How long’s a piece of string?

How long’s a piece of string?

20110320 Catenary window smile chippenham station 150x150 How longs a piece of string?

“In a few moments time this train will be calling at Bristol Temple Meads, where this service will terminate.  Bristol Temple Meads your final station stop.  All change please, all change.”

This is a second most familiar announcement to those regularly travelling on the Great Western Railway line between London and Bristol, the most familiar being, “We’re sorry that the 1709 First Great Western service to Bristol Temple Meads is delayed by approximately 23 minutes”.  Public transport.  We loves it.

This is a photograph of Chippenham station.  There is currently a Portakabin situated near the front gate with an LV power supply dangling beneath a couple of windows.  I spotted it the other day as I walked past.  Those of you who have read other posts will notice that a lot of things happen “the other day”.  I find it a useful phrase for any unspecified date in the past, either forgotten or not important to the flow of the article.

Time is interesting in that it is very subjective and perceptions of it vary from one moment to the next and from person to person.  You might have your head down, engrossed in something for hours and it will feel like minutes.  On the other hand you might be clock-watching in a boring meeting that lasts only an hour.  Only an hour, I say!  Again that depends.  If you were given a free shopping spree for an hour, à la Supermarket Sweep, it would be great.  But if you had to walk home for an hour carrying what you had just “purchased” it would be less so.  Is an hour long or short?

There is a fantastic Indonesian expression “Karet!” which means “rubber” but alludes to the stretchiness of elastic bands in reference to a relaxed attitude to timekeeping.  In Britain we are terrible at timekeeping.  If a party is billed to start at 8.30pm, expect the first guests to arrive around 9.00pm.  It’s known as being fashionably late… or something.  On the one hand, everyone accepts it and it’s a way of life.  On the other hand people expect punctuality – especially when you have paid for it, like public transport.  My continental upbringing has taught me punctuality and I try to make an effort to be somewhere on time if it matters.  5 minutes here and there is forgivable, especially on a weekday when people have busy lives, running from work to social engagements in the evening.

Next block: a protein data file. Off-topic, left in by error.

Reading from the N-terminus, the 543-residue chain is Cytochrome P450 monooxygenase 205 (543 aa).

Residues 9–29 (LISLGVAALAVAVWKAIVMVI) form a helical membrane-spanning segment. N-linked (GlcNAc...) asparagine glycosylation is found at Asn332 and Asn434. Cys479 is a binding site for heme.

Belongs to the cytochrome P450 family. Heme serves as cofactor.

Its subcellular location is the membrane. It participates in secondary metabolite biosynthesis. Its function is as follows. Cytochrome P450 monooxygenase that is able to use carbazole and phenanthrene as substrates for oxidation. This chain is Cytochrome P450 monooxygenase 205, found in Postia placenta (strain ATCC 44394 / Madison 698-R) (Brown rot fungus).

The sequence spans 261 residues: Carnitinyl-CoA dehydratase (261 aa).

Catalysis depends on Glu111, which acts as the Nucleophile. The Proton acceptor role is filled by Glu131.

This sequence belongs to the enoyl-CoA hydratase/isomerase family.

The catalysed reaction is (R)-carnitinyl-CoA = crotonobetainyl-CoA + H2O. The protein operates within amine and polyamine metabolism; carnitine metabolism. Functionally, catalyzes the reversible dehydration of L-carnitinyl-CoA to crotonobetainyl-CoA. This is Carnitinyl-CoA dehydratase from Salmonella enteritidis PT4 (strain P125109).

So, exactly how long is a few moments?  Are you ready for some screwball logic?  Are you ready to have a few moments of your life wasted?  Bear with me while I take you on a quasi-philosophical journey.

Firstly the definition of a few is somewhat open to interpretation.  I understand a few to mean any undefined small number for which there is no name or set phrase.  Perhaps by looking at it in the context of weeks, a clearer understanding can be gained.  If someone told you “a few weeks”, most people (according to a quick Google search) would say the answer is three.  After all, seven days is a week, a fortnight is two, a month is four and a dozen is a quarter.  All numbers in between are small undefined numbers.  On this basis a few could then be quantified as three, five or any number between six and 11 (inclusive).  In the words of Aleksandr Orlov: Simples!

Having quantified a few, how long is a moment?  I understand a moment to be longer than an instant.  An instant is something instantaneous but greater than zero – it is the shortest non-zero quantity of time possible.  It is infinitesimal (if we neglect Planck Time).  That’s the lower bound, but what about the longest duration of a moment?  Following the same screwball logic as before, the largest quantity of time a moment can be is that quantity of time for which no single set phrase exists.  The answer then, is any duration of time upto a minute but not a minute itself – so 59 seconds to the nearest tick on your average clock.

So how long is a few moments?  It is unquantifiable but I am pleased to present to you a solution in terms of a range, for the first time in human history: it has a lower bound of 3 seconds and an upper bound of 10 minutes 49 seconds, or if you’re that way inclined:

00:00:3 ≤ A few moments ≤ 00:10:49

The average would be 5 minutes and 26 seconds.  Maths geeks will no doubt be jumping up and down shouting at the screen, pointing out that I should have used 60 seconds as the upper bound for a moment and then used a less than symbol instead of less than or equal to but 59 gives more interesting numbers and I have tried to fudge a reason for using that instead…

Next time someone asks you for a few moments of your time get your stopwatch out and hold them to account.  I know I won’t.  If only trains ran on time this thought would never have occurred to me.  Now, how long’s a piece of string…

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